The Mercedes 28/95 enjoyed much sporting success during their lifespan. A short-wheelbase 28/95 was driven at the Coppa Florio by Max Sailer to an overall victory. At the Targa Florio, the care finished in an impressive second place.
The 28/95 Mercedes was one of the last models to be produced by Mercedes before the 1926 merger with Daimler and Benz. Under the bonnet was a six-cylinder engine that was a derivative of Daimler's DF80 aircraft engine used in World War I. The engine had a fully enclosed, shaft and bevel gear driven, camshaft and valves. These were then enclosed in aluminum for each of the three pairs of cylinder castings and bolted to an aluminum crankcase.
The chassis was constructed to house a variety of custom coach built bodies. There were semi-elliptical leaf springs and friction dampers which controlled the front and rear axles. Rear wheel drum brakes were used on the earlier 28/95 models, but more was needed to keep the car in the drivers control. So, Mercedes placed drums at all four corners. This did much to improve the vehicles performance and its reputation.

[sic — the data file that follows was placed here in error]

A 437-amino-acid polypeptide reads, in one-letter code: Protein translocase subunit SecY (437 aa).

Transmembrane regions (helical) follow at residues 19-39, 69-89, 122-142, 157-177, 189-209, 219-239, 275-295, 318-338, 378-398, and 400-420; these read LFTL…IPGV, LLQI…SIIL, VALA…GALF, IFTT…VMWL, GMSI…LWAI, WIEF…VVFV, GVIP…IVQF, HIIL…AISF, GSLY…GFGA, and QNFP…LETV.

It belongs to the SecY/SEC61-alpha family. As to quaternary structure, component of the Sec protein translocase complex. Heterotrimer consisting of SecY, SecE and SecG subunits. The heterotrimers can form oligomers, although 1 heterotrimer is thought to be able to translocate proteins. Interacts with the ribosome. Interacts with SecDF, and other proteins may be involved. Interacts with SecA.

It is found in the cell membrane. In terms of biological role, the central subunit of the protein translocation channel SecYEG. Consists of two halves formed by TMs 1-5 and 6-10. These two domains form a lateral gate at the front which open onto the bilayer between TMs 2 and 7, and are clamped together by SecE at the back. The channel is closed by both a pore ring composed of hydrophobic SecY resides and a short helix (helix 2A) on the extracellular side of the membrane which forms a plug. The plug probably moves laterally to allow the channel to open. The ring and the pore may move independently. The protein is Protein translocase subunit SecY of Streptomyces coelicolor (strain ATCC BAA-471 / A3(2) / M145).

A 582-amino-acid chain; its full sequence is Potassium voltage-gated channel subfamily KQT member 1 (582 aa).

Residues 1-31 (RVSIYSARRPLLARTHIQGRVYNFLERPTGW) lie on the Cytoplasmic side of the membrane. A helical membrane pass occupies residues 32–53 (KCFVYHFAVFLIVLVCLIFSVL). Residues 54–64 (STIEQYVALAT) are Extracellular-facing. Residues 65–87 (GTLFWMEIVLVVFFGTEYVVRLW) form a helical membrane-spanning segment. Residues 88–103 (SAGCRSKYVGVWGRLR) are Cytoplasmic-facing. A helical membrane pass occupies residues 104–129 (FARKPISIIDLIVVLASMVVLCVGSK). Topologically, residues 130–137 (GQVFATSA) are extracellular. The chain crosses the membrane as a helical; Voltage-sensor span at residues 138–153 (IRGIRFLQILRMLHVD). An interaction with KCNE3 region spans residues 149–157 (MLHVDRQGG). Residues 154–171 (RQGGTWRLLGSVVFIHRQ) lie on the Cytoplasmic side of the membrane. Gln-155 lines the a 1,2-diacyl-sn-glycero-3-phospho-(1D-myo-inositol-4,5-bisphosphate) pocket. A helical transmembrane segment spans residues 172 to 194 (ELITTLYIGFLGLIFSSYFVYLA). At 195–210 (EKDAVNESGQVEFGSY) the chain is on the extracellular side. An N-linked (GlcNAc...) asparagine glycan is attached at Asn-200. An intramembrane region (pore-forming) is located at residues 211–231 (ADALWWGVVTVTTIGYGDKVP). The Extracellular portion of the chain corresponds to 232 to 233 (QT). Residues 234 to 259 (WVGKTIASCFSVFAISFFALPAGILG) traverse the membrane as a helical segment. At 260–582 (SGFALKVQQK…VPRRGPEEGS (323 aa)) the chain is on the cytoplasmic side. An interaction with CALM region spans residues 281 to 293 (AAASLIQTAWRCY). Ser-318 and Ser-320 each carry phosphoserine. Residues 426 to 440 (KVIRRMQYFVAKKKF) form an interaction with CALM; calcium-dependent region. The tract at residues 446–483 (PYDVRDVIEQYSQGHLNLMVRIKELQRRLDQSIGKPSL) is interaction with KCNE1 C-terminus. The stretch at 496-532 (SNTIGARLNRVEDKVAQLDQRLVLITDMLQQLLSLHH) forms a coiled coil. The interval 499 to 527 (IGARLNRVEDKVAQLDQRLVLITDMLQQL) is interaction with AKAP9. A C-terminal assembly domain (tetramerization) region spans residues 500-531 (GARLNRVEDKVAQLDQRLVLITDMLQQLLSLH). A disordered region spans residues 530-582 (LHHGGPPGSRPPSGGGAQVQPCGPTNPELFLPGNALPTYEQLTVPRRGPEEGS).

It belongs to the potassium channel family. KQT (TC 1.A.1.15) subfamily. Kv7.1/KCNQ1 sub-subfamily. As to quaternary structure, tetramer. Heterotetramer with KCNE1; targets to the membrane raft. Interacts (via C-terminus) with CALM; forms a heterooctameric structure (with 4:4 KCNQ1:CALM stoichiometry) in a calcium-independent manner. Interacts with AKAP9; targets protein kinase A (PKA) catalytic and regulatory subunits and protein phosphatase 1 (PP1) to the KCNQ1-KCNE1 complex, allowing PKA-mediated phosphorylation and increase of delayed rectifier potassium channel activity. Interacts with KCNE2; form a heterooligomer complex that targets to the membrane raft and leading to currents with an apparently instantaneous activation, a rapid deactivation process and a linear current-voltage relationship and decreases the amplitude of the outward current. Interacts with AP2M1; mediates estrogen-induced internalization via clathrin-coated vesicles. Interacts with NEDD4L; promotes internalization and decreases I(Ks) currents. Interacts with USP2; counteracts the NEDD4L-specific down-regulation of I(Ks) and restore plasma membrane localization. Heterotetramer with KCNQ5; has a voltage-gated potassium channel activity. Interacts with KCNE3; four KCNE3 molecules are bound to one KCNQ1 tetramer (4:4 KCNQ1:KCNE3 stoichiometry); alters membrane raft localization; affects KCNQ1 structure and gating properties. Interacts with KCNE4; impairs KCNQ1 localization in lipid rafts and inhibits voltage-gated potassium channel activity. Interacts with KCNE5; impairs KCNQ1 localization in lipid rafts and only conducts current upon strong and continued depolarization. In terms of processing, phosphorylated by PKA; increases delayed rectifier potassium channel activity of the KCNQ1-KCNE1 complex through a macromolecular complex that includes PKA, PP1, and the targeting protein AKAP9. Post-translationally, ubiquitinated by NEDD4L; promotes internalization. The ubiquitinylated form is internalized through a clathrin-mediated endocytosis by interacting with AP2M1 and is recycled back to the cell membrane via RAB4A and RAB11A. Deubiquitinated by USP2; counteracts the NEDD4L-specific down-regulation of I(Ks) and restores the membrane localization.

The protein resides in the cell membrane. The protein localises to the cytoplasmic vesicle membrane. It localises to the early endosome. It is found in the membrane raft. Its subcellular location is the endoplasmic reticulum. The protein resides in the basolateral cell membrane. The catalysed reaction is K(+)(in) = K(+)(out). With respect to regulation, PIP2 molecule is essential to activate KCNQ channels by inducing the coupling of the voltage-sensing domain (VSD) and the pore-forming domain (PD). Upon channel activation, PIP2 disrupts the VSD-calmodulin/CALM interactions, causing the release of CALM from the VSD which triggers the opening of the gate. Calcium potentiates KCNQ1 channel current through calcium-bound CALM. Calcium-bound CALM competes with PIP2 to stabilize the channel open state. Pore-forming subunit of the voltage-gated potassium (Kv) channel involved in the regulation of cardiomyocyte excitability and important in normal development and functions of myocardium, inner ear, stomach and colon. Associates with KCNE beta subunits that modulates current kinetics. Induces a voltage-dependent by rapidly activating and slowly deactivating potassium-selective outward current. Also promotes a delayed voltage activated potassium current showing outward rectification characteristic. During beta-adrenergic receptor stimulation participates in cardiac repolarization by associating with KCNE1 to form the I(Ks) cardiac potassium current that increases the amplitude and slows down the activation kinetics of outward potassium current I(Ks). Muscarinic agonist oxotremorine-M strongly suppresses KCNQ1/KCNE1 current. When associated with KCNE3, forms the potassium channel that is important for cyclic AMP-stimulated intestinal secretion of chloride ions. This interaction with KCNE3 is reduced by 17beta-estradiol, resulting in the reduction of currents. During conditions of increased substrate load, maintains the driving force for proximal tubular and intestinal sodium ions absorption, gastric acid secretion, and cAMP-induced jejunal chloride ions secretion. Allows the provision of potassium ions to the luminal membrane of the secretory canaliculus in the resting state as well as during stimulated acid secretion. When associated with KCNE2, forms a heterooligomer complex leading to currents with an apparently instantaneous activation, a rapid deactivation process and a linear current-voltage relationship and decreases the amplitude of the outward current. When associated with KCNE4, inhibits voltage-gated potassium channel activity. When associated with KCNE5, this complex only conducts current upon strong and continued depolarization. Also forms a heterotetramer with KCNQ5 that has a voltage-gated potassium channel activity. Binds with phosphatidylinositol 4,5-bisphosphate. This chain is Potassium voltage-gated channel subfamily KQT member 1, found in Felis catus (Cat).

The 28/95 was a very versatile vehicle, used for a number of scenarios. They were used in racing competition where their reliability and high performance construction often provided the driver with podium finishes. The cars were also used as daily drivers. Many were fitted with large and luxurious coachwork. The high cost of purchasing one meant it was also a status symbol, enjoyed by only the privileged and those of wealth. By Daniel Vaughan | Sep 2011